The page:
An Oungre-area farmer is wondering what it will take before the provincial government will do something about the state of Highway 18, after he was told by an American trucking firm they refuse to drive on it out of fear of damaging their trucks.
The Department of Highways and Infrastructure, meantime, says the highway doesn’t warrant an expensive upgrade to a paved condition to handle heavy truck traffic.
Toby Torkelson, whose family runs Torkelson Commodities Inc., farming some 6,000 acres west of Oungre, got the bad news from the trucking company, Kyllo Trucking of North Dakota, and is unsure how he’s supposed to now move his crop of canola to the crushing mill in Velva, North Dakota.
One of the difficulties Torkelson has run into is they harvested the best quality canola they’ve ever had, from 1,500 acres, in the 44 years they’ve been farming there, and they are running out of bin space because they aren’t able to get it trucked out. Soon, he added, they’re going to start cutting their corn on 10 quarters of land, the best crop they’ve had in the three years they’ve been growing it.
In a letter to MLA Doreen Eagles, he said of this situation, “The drivers said the roads were not fit for travel, and the likelihood of damage to the trucks was not worth the rate of standard pay. You know, they are right and I don’t blame them.”
Torkelson noted that a neighbour hit a pothole near his place, shearing the front wheel off, and the vehicle ended up sitting in his driveway for four weeks until the owner was able to move it.
“U.S. drivers who come up that way ask, ‘why don’t you guys do something? Why don’t you fix this?’ I don’t say anything, but this is an atrocity,” said Torkelson, adding he knows that rollovers occur on this east-west corridor every year because of its condition. “They mock it, they think it’s ridiculous.”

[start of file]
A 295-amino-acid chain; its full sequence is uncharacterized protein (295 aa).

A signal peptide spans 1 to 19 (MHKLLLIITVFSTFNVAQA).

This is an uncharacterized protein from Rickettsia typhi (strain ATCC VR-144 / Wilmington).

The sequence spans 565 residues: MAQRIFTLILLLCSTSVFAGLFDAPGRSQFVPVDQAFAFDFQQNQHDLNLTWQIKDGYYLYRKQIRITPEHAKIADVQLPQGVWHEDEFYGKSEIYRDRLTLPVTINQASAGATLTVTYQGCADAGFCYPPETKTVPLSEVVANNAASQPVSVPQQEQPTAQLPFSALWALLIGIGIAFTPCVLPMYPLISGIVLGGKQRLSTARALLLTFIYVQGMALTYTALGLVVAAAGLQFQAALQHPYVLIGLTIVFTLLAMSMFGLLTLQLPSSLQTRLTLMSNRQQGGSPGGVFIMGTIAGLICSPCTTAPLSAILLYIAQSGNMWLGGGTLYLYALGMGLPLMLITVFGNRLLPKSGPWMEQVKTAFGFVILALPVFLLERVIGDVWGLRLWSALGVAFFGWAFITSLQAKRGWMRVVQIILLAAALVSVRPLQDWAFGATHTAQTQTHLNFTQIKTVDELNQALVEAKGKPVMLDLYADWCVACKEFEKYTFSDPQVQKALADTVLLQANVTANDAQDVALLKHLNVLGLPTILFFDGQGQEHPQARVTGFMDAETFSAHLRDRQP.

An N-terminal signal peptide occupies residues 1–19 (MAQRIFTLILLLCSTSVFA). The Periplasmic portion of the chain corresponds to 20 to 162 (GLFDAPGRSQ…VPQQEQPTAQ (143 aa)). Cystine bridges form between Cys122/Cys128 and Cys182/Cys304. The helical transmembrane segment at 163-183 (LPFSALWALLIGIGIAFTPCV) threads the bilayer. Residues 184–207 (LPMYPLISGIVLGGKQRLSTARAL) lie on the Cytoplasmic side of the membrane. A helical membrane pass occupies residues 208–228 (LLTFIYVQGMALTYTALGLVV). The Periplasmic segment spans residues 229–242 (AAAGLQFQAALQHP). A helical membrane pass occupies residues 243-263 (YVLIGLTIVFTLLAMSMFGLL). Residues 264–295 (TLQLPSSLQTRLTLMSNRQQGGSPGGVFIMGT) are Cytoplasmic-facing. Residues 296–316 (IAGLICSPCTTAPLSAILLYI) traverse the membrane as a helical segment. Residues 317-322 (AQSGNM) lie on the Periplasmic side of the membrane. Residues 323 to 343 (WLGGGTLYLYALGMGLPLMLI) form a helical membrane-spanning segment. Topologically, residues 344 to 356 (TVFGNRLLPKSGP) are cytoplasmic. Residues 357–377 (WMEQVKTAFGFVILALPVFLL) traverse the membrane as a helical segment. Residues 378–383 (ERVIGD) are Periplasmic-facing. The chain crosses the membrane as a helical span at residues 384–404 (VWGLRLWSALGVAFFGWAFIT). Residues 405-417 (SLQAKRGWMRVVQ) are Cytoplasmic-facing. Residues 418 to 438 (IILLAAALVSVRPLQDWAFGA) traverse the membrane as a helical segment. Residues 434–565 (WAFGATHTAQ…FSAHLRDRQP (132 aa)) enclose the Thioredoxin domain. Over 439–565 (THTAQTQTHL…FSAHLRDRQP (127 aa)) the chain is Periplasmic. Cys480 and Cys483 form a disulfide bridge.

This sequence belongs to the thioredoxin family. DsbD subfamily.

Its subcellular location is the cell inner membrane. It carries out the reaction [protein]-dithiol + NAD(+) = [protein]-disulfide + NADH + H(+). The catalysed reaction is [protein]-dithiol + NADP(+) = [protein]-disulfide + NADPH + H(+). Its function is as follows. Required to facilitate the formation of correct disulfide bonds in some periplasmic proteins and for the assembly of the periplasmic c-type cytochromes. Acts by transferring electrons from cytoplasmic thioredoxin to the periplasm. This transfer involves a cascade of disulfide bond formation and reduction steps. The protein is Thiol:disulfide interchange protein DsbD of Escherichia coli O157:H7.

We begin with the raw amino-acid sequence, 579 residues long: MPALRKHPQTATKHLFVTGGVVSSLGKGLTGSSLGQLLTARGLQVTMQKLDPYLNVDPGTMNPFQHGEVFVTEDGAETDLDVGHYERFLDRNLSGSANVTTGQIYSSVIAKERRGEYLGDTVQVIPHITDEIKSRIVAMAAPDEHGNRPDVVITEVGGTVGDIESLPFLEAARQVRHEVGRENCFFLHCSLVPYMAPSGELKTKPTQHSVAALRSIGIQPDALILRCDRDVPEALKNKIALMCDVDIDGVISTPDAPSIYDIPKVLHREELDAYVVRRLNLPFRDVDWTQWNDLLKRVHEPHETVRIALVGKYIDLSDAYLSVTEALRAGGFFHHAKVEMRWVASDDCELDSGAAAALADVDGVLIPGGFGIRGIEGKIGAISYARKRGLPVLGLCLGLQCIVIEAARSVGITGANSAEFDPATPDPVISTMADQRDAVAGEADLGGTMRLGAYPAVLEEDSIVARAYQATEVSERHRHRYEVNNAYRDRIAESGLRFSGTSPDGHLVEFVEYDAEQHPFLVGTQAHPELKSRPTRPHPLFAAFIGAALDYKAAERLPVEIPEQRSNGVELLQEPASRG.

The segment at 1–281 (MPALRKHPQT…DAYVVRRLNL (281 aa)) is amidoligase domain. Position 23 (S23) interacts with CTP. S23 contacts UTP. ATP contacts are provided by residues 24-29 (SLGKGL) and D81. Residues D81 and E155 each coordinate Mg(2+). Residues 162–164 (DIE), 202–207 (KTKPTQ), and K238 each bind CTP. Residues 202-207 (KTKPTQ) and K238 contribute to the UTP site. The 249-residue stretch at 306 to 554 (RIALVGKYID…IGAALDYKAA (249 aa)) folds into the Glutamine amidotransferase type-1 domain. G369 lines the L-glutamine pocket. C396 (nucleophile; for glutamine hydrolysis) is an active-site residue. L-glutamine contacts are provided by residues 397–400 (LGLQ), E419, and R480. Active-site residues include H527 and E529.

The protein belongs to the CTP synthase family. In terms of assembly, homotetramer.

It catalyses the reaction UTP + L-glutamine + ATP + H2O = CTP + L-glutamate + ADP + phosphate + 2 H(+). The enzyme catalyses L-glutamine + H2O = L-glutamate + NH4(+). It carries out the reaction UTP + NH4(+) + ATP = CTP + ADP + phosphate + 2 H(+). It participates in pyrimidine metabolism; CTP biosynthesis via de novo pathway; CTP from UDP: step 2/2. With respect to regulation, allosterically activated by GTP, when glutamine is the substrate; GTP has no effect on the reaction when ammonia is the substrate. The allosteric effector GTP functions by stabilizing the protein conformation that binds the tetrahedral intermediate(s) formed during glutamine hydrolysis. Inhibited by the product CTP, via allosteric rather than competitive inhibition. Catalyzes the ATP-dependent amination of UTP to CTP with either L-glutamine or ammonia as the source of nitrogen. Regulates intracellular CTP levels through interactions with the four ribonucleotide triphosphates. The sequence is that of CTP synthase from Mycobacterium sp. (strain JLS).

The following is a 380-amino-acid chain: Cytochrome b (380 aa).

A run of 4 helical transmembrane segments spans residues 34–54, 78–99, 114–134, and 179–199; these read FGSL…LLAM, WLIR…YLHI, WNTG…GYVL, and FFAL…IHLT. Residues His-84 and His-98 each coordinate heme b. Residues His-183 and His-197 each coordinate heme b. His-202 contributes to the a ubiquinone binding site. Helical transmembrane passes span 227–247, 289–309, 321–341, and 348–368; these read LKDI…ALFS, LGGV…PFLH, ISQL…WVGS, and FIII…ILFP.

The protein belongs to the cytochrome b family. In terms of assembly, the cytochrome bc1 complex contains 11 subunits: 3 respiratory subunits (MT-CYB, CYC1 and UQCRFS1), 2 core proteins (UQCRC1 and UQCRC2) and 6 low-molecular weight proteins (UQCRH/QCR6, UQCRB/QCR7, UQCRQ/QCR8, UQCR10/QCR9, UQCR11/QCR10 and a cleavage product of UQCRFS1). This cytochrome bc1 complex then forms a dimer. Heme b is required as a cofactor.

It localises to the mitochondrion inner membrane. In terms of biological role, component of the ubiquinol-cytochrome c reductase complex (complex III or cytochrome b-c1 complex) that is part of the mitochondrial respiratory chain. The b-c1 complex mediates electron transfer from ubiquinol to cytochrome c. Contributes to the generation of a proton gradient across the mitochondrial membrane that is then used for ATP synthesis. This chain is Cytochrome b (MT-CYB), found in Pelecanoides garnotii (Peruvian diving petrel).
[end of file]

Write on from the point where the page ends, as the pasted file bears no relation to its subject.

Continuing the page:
A spokesman for Highways and Infrastructure, Doug Wakabayashi, explained there is a reason the highway isn’t being upgraded the way Torkelson and others who use it want, and pointed out that the Village of Lake Alma and the area RMs turned down a proposed option to turn it into a primary-weight gravel road.
“Highway 18 is a thin-membrane road, and it’s in poor condition because it’s essentially like a local dirt road with an asphalt seal on it,” said Wakabayashi, noting that province-wide there are about 5,200 kilometres of thin-membrane highways right now.
To do the sort of upgrades with the proper thickness of asphalt to handle truck traffic would cost in the neighbourhood of $800,000 a kilometre, or $4.2 billion to do all 5,200 km, said Wakabayashi.
He acknowledged that not only are there producers using this road, but oil activity in the area has also increased the truck traffic — but it’s still not high enough to make it a priority on the list of thin-membrane roads that need upgrades.
In order to be placed on the priority list, “highways are graded on quantifiable measurable data like traffic volume, public safety and so on, and as the budget allows,” said Wakabayashi. “The highest-ranking highways are upgraded as money allows.”
So far, he added, Highway 18 is not on that priority list.
Thus, an alternative option was developed to make Highway 18 a “super-grid”, with a high standard of gravel.
“They’re cheaper to build than paving, and they’re smoother than a failed thin-membrane highway. It would be a primary weight gravel road so shippers can haul larger loads safely,” said Wakabayashi — but this option was shot down by the meeting of area RMs and the Village of Lake Alma.
“Our crews will continue to do what they can to keep the road as safe a driving condition as they can,” said Wakabayashi.
Torkelson, meanwhile, pointed out to MLA Eagles that the original commitment of Highways was to grade the highway once a week, but months can go by with no grader seen.
“My nearly 70-year-old father pulls a land leveller on the highway with a 50-year-old tractor every couple days so the trucks can bring grain to the farm, the same grain that we are now having trouble finding trucks to haul out,” he said.
Torkelson cited the case of a neighbour who farms in both the U.S. and Canada, and may now be selling his Canadian property because of the bad road conditions on the Canadian side.
“It’s been this bad for 15 years, and it’s just getting worse. The cover they put on, that Highways was experimenting with, has failed. Since it started going downhill and was made quasi-gravel eight or nine years ago, it’s a public safety issue,” said Torkelson.
“It’s completely gone to hell. The road is scattered with hubcaps and mufflers, tools tailpipes.”
Concluding his letter to his MLA, Torkelson said, “I am charging you to take action of this situation; there is no other acceptable response.”